MMDA’s Bus Augmentation Means You Can No Longer Drive On Edsa’s Innermost Lane

As part of the government’s plan to make sure that commuters will have access to limited public transportation, the Metropolitan Manila Development Authority (MMDA) supplemented the MRT-3 operations with bus augmentation.

The agency assigned the innermost lanes of the country’s busiest highway exclusively to these special buses to service passengers better. But on the first days of the general community quarantine (GCQ) in Metro Manila, some people probably didn’t get the memo and were still trying to use the new bus lanes. This is why we’re here to explain the whole situation.

Bus augmentation MMDA

With the quarantine turning our worlds upside-down, it seems like even Edsa had to undergo this massive change. Here’s everything you need to know about the MMDA’s Edsa bus augmentation lanes and what it means for drivers who ply the highway every day.

What does bus augmentation mean?

Now that we’re officially on GCQ, public transportation has partially resumed. The Department of Transportation (DOTr) said that it will give priority to high-capacity modes such as buses and trains to transport people during the time of looser restrictions.

Currently, only up to 12 percent of train capacity will be used by the government to maintain strict social distancing—meaning, buses will have to support that.

Because of this, the DOTr decided to supplement the operations of the MRT-3 using the bus augmentation system. After a meeting with President Rodrigo Duterte, Transport Secretary Arthur Tugade said he got the green light days before Metro Manila shifted to GCQ.

“To augment trains, we will have a bus augmentation system. Buses follow the same line. We will achieve more or less the same volume of passengers that move,” Tugade said. They will deploy up to 500 buses to make sure there will be enough units for commuters who will not be admitted to board the trains.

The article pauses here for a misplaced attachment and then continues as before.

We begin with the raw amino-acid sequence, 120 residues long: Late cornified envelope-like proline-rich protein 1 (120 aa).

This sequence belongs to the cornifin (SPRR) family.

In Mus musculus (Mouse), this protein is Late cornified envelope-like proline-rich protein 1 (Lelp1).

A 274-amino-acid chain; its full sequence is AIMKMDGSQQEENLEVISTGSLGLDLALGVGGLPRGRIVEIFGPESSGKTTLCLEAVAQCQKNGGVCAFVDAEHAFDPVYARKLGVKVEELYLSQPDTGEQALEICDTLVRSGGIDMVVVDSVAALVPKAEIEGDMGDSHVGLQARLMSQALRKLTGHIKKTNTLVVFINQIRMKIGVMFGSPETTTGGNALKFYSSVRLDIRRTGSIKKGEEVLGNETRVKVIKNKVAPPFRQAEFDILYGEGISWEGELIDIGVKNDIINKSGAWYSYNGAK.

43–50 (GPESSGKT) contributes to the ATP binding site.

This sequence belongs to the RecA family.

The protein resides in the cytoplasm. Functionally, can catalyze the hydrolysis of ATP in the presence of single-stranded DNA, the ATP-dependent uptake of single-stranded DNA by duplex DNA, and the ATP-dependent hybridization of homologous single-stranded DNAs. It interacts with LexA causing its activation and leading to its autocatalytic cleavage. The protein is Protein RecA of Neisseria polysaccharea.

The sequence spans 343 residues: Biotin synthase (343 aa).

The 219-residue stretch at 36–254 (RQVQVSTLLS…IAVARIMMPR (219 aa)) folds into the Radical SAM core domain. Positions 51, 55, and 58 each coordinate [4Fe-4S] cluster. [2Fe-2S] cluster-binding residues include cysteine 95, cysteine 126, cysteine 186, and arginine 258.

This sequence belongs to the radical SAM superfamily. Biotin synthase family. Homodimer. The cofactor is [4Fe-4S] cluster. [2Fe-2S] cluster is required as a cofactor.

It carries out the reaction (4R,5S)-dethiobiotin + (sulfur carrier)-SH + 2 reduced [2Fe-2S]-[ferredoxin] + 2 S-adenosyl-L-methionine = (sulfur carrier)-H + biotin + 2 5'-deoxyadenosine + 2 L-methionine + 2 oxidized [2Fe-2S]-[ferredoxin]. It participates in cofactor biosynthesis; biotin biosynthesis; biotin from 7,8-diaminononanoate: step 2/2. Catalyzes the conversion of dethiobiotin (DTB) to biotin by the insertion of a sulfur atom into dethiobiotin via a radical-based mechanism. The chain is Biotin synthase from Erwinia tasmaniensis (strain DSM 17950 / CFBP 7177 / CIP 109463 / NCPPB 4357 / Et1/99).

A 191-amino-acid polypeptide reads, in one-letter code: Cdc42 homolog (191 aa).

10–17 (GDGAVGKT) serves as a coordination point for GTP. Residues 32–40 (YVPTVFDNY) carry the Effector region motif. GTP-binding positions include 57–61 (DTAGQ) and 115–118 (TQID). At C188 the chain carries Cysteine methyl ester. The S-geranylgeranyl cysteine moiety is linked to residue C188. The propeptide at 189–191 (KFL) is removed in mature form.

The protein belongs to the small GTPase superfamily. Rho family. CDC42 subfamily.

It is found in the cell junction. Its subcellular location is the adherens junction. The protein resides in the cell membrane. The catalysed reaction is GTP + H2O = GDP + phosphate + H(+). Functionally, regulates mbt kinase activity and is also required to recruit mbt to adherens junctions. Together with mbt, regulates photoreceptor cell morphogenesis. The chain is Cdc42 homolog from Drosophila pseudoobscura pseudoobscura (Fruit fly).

Since the buses are designed to supplement the capacity of the MRT-3, you will find loading and unloading zones at train stations, which will eventually be upgraded with boarding stations as well as pedestrian crossings for safety and convenience of the riding public.

Currently, there are only four pickup and dropoff zones located at MRT-3 stations: North Avenue, Quezon Avenue, Ayala Avenue, and Taft Avenue.

To make sure that buses can move freely and not hampered by private vehicles, the MMDA designated two of the innermost lanes for bus augmentation units. The agency just installed traffic cones and water barricades to prevent either side from encroaching lanes beyond their assignment.

(Read: MMDA Modified Number Coding Scheme Explained)

Topsy turvy

Now the center lanes are solely for augmentation buses, this puts everyone else—that means your private car owners—to the outermost lanes of Edsa.

Remember the yellow lanes? The MMDA said that they’re now for the use of private cars. In addition, service roads are also available for people driving their own cars.

And if you think the government isn’t watching so you can cut through traffic by using the inner lanes, think again. Fortunately, a majority of drivers easily complied with the new Edsa scheme.

On the first day of the new lane system, MMDA traffic chief Bong Nebrija said that they caught at least 30 motorists defying the new traffic laws. Meanwhile, Top Gear Philippines reported the usual cast of kamote riders squeezing themselves through plastic barriers whenever there was an opening.

If you’re caught using the bus-only lanes, MMDA officers as well as members of the Philippine National Police-Highway Patrol Group (PNP-HPG) will issue you a ticket. In addition, they also watch out for other violations such as the prohibition of motorcycle backriding, not wearing masks, and overloading as per IATF guidelines.